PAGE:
August 20, 2019
Britt Armour is a content marketing specialist at Ceridian, where she writes about the HCM space, and how Dayforce is disrupting traditional HR solutions.
Millennials are currently the largest segment of the U.S. workforce. They’re expected to make up 50% of the nation’s employees over the next couple of years – a number that will rise to 75% come 2030.
On top of that, it’s projected that 61 million Gen Z job seekers will be entering the U.S. job market in the next few years, accounting for 20% of the workforce.
Compared to baby boomers and Gen X, the above two age segments come to the workplace with some differences in their expectations and desires in the workplace. Retaining these employees isn’t just about job satisfaction and loyalty — there are many other factors involved, varying from career growth and overall engagement.
Ceridian’s 2018-2019 Pulse of Talent found that 37% of surveyed employees aged 18 to 34 cited compensation as the number one reason for leaving their last job. The report also showed that 18% of the same segment resigned from their previous job because they wished to expand their scope, while 17% left due to not feeling respected.
According to the Pulse of Talent report, on average employees felt waiting 2.1 years is a reasonable timeframe to receive a promotion, yet they said they only get promoted on average every 4.9 years. With an age segment focused on expanding their scope, feeling respected, and wanting to make a tangible impact on their companies, it’s important that employers design an employee experience that makes it clear they’re willing to invest in their younger employees’ growth and development for the long-term.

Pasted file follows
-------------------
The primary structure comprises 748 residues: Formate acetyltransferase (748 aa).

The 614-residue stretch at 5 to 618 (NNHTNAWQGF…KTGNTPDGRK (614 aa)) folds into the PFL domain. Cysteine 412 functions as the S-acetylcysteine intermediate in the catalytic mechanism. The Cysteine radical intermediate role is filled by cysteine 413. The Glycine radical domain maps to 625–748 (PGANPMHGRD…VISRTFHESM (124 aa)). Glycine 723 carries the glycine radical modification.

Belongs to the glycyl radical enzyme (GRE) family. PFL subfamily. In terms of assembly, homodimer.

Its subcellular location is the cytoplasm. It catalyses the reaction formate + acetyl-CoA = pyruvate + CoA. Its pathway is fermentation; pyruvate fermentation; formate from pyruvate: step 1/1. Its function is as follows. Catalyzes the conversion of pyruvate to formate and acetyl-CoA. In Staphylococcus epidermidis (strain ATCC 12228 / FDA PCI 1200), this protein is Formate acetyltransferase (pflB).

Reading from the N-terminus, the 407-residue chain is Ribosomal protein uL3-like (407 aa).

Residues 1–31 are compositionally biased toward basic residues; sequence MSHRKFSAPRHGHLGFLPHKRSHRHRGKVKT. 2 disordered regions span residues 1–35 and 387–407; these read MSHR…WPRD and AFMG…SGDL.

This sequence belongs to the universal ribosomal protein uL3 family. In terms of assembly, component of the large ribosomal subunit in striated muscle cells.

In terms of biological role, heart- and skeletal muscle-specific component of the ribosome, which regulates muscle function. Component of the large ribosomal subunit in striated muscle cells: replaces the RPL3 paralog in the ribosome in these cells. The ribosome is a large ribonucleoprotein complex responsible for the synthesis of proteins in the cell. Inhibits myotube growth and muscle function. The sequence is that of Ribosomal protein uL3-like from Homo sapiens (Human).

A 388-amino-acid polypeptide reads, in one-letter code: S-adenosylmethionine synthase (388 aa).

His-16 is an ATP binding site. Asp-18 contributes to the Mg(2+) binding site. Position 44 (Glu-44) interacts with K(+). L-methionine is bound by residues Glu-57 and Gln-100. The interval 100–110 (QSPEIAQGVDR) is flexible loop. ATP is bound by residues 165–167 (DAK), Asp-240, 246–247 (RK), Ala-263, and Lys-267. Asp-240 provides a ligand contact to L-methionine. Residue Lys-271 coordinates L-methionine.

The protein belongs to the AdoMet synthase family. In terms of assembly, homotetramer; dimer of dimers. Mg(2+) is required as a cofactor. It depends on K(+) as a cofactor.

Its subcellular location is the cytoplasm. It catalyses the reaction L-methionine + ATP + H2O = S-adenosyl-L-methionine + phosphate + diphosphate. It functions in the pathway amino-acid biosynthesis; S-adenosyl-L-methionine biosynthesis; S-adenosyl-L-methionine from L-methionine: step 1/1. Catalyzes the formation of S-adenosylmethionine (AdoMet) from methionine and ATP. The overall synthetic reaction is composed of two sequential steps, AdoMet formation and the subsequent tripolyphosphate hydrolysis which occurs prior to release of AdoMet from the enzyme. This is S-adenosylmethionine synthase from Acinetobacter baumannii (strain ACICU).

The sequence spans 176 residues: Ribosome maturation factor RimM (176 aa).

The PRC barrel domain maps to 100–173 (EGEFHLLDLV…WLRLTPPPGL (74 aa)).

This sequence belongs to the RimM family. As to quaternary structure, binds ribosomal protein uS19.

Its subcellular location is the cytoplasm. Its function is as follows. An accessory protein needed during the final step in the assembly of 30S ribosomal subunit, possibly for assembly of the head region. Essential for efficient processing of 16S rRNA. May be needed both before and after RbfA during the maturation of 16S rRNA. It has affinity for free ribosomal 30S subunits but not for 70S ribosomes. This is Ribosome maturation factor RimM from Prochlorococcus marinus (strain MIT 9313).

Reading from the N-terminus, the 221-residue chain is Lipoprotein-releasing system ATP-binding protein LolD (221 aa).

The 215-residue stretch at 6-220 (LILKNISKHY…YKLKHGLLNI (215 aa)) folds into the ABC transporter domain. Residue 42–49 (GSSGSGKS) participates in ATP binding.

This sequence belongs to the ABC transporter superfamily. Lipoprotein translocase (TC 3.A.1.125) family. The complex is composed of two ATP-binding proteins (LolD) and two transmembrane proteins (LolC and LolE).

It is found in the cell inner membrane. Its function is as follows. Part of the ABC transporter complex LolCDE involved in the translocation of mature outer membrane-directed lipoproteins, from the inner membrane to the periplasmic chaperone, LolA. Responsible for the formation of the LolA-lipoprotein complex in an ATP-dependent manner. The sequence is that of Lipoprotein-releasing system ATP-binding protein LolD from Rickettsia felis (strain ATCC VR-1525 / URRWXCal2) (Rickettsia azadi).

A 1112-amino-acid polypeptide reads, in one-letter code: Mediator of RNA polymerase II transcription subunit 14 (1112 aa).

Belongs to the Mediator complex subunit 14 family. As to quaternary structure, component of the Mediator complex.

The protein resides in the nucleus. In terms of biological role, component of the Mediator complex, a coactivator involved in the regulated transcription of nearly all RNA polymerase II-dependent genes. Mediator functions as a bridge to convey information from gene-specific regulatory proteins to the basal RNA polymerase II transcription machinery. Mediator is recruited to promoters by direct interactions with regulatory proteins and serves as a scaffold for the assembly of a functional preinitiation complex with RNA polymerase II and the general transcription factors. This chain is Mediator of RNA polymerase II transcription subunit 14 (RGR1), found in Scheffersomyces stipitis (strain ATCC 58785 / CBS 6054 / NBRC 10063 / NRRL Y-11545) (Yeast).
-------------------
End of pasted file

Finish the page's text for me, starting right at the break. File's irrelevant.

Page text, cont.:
The same report found that 55% of survey participants ages 18 to 24 are actively seeking new positions, compared to the 39% of those aged 39 to 45.
Younger generations aren’t sticking around if employers don’t meet their needs and desires. In today’s digital age, platforms like LinkedIn make networking far more convenient than it once was. Millennial and Gen Z employees are aware that other career opportunities are available just around the corner.
We live in the era where market data is more accessible than ever. Compensation comparison sites like Glassdoor and PayScale offer salary information with a few clicks of a button. As such, the millennial and Gen Z workforces are assessing comparative salaries frequently – meaning they have a good idea of what makes for fair compensation. Also, the topic of pay is becoming less taboo, especially amongst younger employees, which means conversations about pay are being more openly shared with one another.
Transparency around how compensation is structured and how pay decisions are made should be a priority for all organizations. Ceridian’s Pay Experience Report found that 59% of survey respondents said they don’t have clearly defined annual pay reviews.
Furthermore, many companies’ pay reviews only align with the corporate budget cycle. With well-informed millennial and Gen Z employees, the job market is too competitive for such an outdated approach. As Ceridian’s CHRO, Lisa Sterling says in the Pay Experience Report, “The way we compensate people should be tied to their contribution, their influence, and their impact on the organization.”